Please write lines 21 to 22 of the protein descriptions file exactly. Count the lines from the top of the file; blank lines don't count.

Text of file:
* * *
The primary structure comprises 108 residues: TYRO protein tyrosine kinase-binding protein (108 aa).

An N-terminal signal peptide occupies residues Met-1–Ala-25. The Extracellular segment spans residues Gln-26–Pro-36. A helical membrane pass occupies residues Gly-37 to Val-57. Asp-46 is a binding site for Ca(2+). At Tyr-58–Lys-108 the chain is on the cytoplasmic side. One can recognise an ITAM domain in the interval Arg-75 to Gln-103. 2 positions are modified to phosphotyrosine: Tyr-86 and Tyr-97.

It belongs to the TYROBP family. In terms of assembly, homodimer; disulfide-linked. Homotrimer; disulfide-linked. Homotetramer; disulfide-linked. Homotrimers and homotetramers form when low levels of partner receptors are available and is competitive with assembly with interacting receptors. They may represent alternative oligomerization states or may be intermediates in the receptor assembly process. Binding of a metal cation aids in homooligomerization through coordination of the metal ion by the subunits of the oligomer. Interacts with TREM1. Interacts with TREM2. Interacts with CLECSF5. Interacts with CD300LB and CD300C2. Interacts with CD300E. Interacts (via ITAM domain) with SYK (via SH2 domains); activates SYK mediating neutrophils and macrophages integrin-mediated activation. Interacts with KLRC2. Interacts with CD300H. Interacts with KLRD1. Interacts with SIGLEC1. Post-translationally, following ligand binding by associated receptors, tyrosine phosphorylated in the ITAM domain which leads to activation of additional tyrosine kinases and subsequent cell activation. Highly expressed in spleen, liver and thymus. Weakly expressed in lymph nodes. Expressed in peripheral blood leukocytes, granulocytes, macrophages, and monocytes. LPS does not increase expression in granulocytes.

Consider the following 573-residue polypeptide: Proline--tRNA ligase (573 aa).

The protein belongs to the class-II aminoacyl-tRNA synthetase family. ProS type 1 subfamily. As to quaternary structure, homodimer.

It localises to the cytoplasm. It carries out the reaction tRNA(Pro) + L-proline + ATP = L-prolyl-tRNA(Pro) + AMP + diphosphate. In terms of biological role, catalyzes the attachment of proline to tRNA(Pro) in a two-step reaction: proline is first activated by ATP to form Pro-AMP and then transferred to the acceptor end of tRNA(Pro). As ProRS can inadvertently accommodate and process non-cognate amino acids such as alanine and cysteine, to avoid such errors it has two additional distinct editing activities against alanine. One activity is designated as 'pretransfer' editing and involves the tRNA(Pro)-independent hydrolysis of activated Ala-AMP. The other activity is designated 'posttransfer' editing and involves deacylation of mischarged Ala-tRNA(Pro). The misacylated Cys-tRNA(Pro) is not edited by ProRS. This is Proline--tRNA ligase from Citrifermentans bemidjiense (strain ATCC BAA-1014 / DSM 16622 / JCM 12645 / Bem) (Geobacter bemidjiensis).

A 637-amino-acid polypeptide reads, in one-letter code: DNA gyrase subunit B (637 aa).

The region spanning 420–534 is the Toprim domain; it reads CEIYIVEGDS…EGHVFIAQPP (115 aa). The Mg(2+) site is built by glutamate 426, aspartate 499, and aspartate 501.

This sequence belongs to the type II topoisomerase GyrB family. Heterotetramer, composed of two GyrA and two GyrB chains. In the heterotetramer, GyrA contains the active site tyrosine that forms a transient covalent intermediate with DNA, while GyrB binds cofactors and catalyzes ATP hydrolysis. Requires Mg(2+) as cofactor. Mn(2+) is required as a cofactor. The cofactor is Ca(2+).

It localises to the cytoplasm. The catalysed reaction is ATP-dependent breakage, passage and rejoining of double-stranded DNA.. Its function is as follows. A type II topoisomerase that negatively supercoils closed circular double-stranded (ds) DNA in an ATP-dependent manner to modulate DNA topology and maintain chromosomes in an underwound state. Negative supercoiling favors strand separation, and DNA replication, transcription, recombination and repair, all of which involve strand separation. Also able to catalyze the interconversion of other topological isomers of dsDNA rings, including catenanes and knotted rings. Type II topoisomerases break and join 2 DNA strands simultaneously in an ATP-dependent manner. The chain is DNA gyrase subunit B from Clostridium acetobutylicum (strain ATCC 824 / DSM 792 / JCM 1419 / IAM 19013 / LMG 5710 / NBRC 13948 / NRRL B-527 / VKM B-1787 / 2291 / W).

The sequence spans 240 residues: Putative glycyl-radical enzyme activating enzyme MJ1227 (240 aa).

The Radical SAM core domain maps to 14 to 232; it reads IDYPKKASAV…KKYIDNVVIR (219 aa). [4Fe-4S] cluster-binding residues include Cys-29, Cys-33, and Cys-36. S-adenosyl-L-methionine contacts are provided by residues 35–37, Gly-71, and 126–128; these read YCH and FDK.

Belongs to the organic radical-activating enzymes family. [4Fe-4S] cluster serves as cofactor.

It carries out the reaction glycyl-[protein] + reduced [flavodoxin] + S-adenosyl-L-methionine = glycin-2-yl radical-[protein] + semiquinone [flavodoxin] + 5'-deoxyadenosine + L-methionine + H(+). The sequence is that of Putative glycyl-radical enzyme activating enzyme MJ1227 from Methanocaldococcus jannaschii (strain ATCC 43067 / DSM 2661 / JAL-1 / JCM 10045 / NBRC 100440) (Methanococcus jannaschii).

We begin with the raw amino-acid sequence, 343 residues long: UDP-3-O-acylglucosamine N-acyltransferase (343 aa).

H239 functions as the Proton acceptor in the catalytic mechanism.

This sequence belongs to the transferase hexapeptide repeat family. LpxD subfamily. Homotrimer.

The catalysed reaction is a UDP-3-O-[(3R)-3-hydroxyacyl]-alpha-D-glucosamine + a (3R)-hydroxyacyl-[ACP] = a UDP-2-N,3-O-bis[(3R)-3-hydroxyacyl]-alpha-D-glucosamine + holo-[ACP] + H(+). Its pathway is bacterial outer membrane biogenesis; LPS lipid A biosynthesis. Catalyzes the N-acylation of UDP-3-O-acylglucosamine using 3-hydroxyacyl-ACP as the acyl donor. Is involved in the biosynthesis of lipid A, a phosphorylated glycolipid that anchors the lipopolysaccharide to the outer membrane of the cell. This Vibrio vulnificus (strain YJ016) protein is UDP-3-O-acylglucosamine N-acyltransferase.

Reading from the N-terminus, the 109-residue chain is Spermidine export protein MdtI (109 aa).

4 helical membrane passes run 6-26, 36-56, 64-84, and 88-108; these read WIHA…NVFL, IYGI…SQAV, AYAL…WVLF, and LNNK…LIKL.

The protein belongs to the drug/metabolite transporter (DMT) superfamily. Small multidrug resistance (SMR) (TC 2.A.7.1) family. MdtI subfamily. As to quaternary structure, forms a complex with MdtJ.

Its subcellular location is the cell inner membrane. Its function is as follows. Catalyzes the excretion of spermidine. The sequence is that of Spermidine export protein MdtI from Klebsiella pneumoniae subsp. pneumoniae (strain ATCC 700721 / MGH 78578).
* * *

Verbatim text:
The protein belongs to the drug/metabolite transporter (DMT) superfamily. Small multidrug resistance (SMR) (TC 2.A.7.1) family. MdtI subfamily. As to quaternary structure, forms a complex with MdtJ.

Its subcellular location is the cell inner membrane. Its function is as follows. Catalyzes the excretion of spermidine. The sequence is that of Spermidine export protein MdtI from Klebsiella pneumoniae subsp. pneumoniae (strain ATCC 700721 / MGH 78578).